Commentary & Analysis
Around the Web: 3D Printing and Disruption – New Piezo Printing Process – The New Corporate Font – High-Viscosity Printing – Truth in Stock Market Reporting – This Week in Printing History
A special fashion model inspires the design industry. A new font for brands encompasses all brands. A new printer technology can print very viscous liquids. An honest stock report. All that and more in WhatTheyThink's weekly miscellany.
By WhatTheyThink Staff
Published: September 7, 2018
Madeline Stuart: An Inspiration for Fashion Season
More than three years ago, model Madeline Stuart (age 21), who has Down Syndrome, took the fashion scene by storm on the catwalk. This year she is back in force…she’ll walk 10 shows this fashion season for some incredible designers. According to the press release, “Madeline’s journey from teenager to supermodel was made possible by her incredible determination and inner strength. She lost over 50 pounds and made fitness a priority, a challenge for anyone, but especially trying for someone with Down syndrome. Madeline has always believed if you put your mind to something, you can achieve it. She hopes her success gives others reason to dream.”
Find out more about Madeline on Facebook.
25 Industries that 3D Printing Could Disrupt
This is an interesting report, and a free PDF downloadis available. While printing and packaging are not listed, there surely are industries in the list where printers and packaging converters already have clients. Perhaps adding 3D printing capability could strengthen those relationships, increase billable services from existing clients, and open the door to new ones. Architecture might be an easy place to start!
Print Keeps Evolving
From Science Daily:
A new, inexpensive method to 'print' large-scale sheets of two dimensional (2D) piezoelectric material offers tremendous opportunity for new piezo-sensors and energy harvesting.
Importantly, the inexpensive process allows the integration of piezoelectric components directly onto silicon chips.
Until now, no 2D piezoelectric material has been manufactured in large sheets, making it impossible to integrate into silicon chips or use in large-scale surface manufacturing.
This limitation meant that piezo accelerometer devices -- such as vehicle air bag triggers or the devices that recognise orientation changes in mobile phones -- have required separate, expensive components to be embedded onto silicon substrates, adding significant manufacturing costs.
The Ultimate Corporate Font
Do you want a corporate font to enhance a brand but can’t decide whichbrand? How about all of them! Via Boing Boing, Brand Velocity has created Brand New Roman, a “typeface” whose letters comprise corporate logos. There is also an interactive feature whereby you can see how your own brand looks made up of other people’s brands.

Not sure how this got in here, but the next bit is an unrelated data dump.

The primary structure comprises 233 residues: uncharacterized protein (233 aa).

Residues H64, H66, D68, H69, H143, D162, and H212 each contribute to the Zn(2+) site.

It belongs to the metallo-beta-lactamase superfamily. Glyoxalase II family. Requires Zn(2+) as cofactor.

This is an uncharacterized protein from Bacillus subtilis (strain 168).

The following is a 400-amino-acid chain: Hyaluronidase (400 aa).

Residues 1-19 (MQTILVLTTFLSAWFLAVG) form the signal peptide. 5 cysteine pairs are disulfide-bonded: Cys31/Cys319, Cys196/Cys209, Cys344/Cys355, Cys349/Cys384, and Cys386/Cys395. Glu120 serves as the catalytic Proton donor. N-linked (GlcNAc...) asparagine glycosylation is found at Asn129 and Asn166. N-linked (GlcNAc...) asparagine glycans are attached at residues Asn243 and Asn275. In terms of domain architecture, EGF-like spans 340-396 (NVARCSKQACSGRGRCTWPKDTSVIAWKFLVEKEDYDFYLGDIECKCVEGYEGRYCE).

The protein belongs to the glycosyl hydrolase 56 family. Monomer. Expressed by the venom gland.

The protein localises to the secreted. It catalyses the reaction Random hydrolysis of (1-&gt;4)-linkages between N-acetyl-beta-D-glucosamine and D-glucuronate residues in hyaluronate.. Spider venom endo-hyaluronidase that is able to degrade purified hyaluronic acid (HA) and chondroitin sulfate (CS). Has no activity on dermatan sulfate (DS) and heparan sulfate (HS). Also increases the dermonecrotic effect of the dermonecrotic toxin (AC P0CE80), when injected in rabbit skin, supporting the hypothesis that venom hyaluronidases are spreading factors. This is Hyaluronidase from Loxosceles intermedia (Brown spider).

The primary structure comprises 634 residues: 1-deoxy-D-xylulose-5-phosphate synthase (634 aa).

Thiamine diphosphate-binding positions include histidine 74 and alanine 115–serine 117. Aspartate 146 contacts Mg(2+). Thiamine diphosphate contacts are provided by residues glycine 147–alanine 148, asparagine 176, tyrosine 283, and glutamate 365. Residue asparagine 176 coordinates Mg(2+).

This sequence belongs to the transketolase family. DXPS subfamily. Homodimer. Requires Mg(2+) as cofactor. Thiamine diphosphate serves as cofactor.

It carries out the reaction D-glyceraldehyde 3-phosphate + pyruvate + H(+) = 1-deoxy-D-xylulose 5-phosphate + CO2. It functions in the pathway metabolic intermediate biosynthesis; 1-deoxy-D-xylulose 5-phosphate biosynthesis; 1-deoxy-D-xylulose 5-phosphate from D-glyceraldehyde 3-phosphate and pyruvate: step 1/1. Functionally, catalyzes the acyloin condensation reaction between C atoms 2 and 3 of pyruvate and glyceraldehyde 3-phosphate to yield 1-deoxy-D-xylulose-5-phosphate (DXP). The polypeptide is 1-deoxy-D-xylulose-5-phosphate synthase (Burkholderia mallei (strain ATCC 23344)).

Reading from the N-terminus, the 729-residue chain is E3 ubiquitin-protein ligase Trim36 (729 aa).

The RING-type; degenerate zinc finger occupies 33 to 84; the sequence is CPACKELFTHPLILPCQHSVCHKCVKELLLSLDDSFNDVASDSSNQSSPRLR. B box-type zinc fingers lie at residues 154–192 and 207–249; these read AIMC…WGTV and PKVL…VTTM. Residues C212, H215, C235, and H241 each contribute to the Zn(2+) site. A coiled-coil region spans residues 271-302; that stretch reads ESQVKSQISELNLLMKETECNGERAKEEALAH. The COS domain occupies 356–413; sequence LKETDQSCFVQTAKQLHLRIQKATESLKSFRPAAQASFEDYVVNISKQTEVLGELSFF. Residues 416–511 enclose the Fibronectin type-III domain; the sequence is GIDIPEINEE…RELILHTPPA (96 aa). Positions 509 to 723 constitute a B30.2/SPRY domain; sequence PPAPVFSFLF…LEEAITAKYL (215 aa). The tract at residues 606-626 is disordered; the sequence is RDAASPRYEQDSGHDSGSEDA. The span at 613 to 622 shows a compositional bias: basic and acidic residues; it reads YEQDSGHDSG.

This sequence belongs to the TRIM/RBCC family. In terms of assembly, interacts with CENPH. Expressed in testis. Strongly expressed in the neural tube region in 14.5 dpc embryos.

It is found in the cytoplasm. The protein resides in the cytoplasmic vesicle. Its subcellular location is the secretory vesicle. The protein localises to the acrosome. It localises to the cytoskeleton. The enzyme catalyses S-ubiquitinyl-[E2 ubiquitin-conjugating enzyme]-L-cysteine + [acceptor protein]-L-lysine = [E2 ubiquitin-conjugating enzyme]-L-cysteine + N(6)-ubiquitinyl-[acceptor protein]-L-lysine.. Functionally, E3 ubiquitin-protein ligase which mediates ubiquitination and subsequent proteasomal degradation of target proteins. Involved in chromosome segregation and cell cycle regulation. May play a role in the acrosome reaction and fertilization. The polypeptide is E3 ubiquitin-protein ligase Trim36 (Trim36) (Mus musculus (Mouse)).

What do you think of our own potential rebrand?
Speaking of fonts, they should always be chosen wisely, lest you inadvertently advertise delicious Sugar Bowels.
Mmmm delicious sugar bowels. pic.twitter.com/YFFdMi8Zws— Molly Hodgdon (@Manglewood) August 29, 2018
A new printer can shoot droplets with 100 times the Earth's gravitational force. From NBC:
A new printing technique designed at Harvard University's engineering school uses sound waves to control and fire droplets from a nozzle with incredible force, allowing researchers to print with liquids thicker and more viscous than ever before.
Honey, stem-cell-based inks and liquid metals all printed fluidly using these vibrations, which come from acoustic techniques that researchers had previously used to levitate liquids, not print with them.
They Grow Up So Fast
It’s a proud day for robotics: iRobot has finally housetrained the Roomba.
Not Fake News
This has been in the water supply for decades, but “The First Totally Honest Stock Market Story” resurfaced on a couple of economics blogs this week, namely The Big Picture:
This Week in Printing, Publishing, and Media History
September 4, 1888: George Eastman registers the trademark “Kodak” and receives a patent for his camera that uses roll film.
September 4, 1951: The first live transcontinental television broadcast takes place in San Francisco, from the Japanese Peace Treaty Conference.
September 4, 1998: Google is founded by Larry Page and Sergey Brin, two students at Stanford University.
September 5, 1977: NASA launches the Voyager 1spacecraft. Voyager 1(like the other voyager probes) contained what was called the “Golden Record,” a gold-plated audio-visual disc that contains photos of the Earth and its lifeforms, scientific information, spoken greetings from people such as the Secretary-General of the United Nations and the President of the United States, a medley of "Sounds of Earth" (the sounds of whales, a baby crying, and waves breaking on a shore, in case aliens are into New Age music), and a collection of musical works by Mozart, Blind Willie Johnson, Chuck Berry, and Valya Balkanska. In 2013, Voyager 1 became the first manmade object to leave the Solar System.
September 5, 1929: American comedian and actor Bob Newhart born, who did more for the telephone than Alexander Graham Bell.
September 6, 1642: England's Parliament bans public stage-plays.
September 6, 1928: American novelist and philosopher Robert M. Pirsig (Zen and the Art of Motorcycle Maintenance) born.
September 7, 1912: American engineer and businessman nd co-founder of Hewlett-Packard David Packard born.
September 8, 1930: 3M begins marketing Scotch transparent tape. The idea seemed to stick.
September 8, 1966: Star Trekpremieres.
September 9, 1839: John Herschel takes the first glass plate photograph.
September 9, 1947: The first computer bug is found when a moth lodges in a relay of a Harvard Mark II computer at Harvard University.
It would not be the last.